Tag Archives: Entitlements

Unemployment rate among men aged 25-54 is 19.4%

Check out this post over at Dinocrat. (H/T ECM)


According to an analysis done by TIME Magazine’s Justin Fox, almost 20% of 25-54 year old men are unemployed today, a receord since the Bureau of Labor Statistics started keeping track of the data just after World War II. An unemployment rate of 20% among men in their prime is shocking. Absent the substantial government transfer payments today and the large labor force participation by women, the 20% male unemployment figure would be regarded as a national emergency.

Rome is burning. And yet Congress and the administration fiddle with crooked healthcare deals, tomfoolery such as AGW, perverse nonsense like cap and trade, imaginary “green” jobs, the treating of enemy combatants as mere crooks, etc. — and their policies towards hostile powers are even more ill-informed and provocatively weak. It’s hard to imagine a government more out of step with the people.

Here’s the graph from the Bureau of Labor Statistics showing the decline since 1948. (H/T Time Magazine)

This is actually important to me, and something I am thinking a lot about. I have come to realize that marriage is really an incubator for passing on values to children that are often different from those of the state. Scholars like Stephen Baskerville and Jennifer Roback Morse have argued that the family is a buffer against the power and influence of the state. This is especially true for Christian men and women whose values are definitely not those of the secular leftist state. But where do families come from? How do they start?

In order to have a family, a man marries a woman who agrees with his worldview and values, and then they have children. It’s the man’s role to lead the family by protecting and providing for his wife and children. But that man needs a job so that he can have confidence that he can fulfill those responsibilities. The earning of money is what gives a man the respect and authority in the home so that he can lead his wife and children. Any challenge to the man’s role as protector and provider diminishes his authority to lead.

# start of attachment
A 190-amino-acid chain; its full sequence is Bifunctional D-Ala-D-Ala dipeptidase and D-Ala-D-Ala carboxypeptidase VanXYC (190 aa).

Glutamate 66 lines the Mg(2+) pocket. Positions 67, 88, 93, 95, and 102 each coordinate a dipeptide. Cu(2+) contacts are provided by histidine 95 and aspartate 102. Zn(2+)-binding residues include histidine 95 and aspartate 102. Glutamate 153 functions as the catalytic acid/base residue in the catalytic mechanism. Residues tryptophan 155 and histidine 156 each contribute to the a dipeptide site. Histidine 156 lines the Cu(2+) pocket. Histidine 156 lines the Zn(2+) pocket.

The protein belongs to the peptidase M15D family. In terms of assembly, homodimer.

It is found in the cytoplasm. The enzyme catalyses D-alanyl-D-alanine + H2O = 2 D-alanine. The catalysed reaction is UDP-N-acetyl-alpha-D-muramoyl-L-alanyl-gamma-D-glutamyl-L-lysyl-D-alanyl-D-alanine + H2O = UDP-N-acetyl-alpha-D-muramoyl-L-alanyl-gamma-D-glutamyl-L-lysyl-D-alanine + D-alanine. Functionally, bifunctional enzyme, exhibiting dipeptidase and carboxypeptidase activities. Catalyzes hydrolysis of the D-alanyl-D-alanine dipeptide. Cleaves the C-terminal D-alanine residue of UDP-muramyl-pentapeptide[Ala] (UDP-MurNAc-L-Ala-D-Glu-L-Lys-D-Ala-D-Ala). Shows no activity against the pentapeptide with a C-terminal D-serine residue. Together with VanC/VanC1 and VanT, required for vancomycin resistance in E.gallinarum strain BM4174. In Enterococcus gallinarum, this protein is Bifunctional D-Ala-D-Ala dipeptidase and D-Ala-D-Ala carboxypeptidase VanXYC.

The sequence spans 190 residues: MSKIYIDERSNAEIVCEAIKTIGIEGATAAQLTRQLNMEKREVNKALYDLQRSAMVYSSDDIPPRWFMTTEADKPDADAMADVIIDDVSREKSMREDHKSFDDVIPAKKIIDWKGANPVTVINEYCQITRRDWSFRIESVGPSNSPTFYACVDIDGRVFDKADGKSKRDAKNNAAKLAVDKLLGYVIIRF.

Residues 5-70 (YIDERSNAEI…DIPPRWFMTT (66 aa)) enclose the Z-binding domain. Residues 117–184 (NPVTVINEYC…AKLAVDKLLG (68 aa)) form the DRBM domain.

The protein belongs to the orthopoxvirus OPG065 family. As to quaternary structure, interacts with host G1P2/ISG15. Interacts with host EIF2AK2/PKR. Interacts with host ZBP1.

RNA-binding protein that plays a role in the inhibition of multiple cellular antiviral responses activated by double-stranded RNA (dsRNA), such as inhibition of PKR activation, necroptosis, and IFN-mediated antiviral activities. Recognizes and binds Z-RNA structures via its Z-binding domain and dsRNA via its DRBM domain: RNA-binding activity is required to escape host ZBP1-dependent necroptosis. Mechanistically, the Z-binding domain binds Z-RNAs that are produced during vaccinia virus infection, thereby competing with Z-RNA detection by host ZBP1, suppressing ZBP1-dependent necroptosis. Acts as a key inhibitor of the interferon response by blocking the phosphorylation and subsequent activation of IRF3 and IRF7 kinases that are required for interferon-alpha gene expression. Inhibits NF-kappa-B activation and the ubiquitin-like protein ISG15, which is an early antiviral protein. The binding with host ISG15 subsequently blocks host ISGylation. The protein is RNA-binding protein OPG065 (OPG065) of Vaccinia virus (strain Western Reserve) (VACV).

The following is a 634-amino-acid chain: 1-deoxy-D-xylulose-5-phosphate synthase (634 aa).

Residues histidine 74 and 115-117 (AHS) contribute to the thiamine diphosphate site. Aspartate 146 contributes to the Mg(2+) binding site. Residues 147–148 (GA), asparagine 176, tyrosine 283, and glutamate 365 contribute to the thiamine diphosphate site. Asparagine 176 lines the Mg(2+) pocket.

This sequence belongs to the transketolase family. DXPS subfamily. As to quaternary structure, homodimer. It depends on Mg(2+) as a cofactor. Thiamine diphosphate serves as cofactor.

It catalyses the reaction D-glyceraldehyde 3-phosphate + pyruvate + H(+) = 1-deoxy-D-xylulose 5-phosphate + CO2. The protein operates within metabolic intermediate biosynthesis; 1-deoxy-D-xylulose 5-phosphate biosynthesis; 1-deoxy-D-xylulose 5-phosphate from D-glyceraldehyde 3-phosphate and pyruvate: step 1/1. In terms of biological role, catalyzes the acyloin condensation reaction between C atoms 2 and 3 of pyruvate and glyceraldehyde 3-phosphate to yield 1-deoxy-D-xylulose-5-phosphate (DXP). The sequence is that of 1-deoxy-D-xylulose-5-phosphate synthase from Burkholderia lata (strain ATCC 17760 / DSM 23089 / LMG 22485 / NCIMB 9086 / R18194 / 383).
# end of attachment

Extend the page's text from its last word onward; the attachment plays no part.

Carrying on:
Already, I am concerned about how the massive tax burden placed on working men causes them to have their authority whittled down, since the state confiscates much of a man’s money and then provides services that he really should be providing himself. Often the services provided (abortion, etc.) are not compatible with Christianity at all! But this new statistic about 19.4% of men in their prime being unemployed is even worse, because now men are earning no money at all! How can they start a family with no income?

There really isn’t much thought going on today about the problem of how to get men to marry and stay married. Instead, people are more focused on dealing with a variety of of grievances from victim groups. I’ve blogged before about the problems that men are having in the schools today, largely due to the application of feminist theory to education. No one seems to be concerned about whether men are doing well in school, and whether they are being raised in families with actual fathers, instead being raised by government subsidies.

I think that young people really need to stop and think about what they want out of life. There seems to be a tendency today among young people to think that relationships are about fun, and that it isn’t necessary to be careful about your choice of mate because the government will always be there to take care of you if you get into trouble, (e.g. – unplanned pregnancy, abusive spouse, etc.). This must stop. We need to stop looking at the government as a substitute for making solid, long-term choices about sex and marriage.